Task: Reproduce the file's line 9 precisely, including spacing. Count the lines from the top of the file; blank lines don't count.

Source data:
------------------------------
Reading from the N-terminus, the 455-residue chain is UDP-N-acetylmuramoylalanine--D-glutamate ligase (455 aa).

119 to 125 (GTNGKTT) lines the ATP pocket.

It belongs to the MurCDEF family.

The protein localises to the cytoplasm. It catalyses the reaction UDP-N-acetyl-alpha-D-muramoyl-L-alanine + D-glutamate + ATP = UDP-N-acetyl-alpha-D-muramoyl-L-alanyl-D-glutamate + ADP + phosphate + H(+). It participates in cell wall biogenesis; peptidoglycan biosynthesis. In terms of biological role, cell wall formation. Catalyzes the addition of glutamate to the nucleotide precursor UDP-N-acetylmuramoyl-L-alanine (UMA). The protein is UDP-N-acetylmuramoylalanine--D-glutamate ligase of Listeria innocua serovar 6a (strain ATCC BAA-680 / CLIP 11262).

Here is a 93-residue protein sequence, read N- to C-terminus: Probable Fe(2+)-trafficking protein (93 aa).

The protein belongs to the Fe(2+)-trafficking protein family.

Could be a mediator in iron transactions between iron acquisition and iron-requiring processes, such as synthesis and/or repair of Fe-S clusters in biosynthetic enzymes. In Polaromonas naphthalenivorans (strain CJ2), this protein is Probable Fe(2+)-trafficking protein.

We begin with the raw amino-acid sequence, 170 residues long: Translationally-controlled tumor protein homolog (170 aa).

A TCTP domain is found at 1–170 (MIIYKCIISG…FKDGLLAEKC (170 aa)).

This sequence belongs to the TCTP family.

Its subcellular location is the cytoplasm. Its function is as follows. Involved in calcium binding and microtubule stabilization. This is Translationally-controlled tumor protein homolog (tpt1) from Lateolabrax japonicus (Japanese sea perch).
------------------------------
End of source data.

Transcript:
A TCTP domain is found at 1–170 (MIIYKCIISG…FKDGLLAEKC (170 aa)).